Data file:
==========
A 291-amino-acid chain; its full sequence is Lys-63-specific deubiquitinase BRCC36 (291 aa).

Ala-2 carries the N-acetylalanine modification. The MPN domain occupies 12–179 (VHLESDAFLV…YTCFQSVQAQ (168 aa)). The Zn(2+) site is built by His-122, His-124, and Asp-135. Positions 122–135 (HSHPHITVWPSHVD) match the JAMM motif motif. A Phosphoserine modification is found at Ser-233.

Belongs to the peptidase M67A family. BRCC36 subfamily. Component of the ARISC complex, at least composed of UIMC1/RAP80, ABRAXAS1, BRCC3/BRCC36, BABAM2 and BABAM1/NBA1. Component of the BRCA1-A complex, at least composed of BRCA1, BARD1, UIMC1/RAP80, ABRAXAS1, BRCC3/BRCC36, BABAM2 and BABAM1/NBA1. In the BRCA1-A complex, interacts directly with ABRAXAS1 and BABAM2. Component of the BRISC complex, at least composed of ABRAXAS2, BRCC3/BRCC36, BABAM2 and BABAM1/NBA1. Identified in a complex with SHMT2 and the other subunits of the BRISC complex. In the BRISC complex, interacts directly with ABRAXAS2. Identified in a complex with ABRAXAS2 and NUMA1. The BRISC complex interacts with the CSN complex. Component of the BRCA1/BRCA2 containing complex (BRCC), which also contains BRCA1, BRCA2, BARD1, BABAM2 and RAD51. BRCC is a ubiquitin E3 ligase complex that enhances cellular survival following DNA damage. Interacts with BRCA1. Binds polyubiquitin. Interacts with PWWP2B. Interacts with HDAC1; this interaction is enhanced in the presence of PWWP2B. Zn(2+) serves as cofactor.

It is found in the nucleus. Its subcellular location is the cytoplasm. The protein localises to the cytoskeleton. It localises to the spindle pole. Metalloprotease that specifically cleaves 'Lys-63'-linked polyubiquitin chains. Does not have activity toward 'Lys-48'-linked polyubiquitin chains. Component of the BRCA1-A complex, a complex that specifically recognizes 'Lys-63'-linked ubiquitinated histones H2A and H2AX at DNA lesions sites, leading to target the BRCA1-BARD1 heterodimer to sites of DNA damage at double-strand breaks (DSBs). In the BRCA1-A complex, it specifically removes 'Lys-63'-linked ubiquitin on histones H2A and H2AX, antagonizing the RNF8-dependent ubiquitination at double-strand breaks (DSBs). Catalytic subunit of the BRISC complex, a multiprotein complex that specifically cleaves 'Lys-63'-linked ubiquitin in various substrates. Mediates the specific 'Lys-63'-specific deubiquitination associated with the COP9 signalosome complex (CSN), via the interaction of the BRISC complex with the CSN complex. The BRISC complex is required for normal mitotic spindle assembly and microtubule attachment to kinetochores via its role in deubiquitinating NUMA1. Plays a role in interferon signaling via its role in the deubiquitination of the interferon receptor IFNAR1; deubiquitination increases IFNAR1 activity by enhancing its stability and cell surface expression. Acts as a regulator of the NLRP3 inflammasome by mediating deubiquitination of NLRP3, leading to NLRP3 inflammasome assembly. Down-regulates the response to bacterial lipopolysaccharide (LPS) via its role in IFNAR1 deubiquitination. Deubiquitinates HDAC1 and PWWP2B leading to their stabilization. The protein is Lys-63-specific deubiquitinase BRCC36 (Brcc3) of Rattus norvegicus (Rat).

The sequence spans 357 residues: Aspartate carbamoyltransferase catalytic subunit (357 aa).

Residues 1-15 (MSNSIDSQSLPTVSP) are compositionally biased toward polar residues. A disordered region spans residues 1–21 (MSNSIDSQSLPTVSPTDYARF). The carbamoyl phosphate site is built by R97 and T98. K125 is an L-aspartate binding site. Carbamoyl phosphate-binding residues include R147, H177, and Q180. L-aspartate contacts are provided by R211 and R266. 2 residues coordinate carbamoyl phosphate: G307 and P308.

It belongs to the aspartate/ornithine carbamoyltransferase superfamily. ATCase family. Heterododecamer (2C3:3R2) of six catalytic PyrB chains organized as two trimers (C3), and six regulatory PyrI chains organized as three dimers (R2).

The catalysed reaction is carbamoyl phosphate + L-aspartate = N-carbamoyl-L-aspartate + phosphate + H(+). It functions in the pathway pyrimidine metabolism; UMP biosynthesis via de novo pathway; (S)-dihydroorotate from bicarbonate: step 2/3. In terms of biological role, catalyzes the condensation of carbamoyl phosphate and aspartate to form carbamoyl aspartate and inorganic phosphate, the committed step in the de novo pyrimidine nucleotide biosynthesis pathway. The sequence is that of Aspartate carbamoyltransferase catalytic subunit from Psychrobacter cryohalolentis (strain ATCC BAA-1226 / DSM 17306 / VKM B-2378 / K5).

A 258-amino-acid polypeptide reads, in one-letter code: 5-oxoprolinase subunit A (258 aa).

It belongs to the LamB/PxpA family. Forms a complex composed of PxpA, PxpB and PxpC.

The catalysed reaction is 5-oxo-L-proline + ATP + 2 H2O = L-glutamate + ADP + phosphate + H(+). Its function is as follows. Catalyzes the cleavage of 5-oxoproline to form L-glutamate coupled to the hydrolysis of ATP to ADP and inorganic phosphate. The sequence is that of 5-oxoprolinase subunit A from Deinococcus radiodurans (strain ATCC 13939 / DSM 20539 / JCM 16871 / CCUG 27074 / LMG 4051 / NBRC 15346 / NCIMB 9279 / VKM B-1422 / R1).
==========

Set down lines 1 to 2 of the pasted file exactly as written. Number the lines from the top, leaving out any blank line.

A 291-amino-acid chain; its full sequence is Lys-63-specific deubiquitinase BRCC36 (291 aa).

Ala-2 carries the N-acetylalanine modification. The MPN domain occupies 12–179 (VHLESDAFLV…YTCFQSVQAQ (168 aa)). The Zn(2+) site is built by His-122, His-124, and Asp-135. Positions 122–135 (HSHPHITVWPSHVD) match the JAMM motif motif. A Phosphoserine modification is found at Ser-233.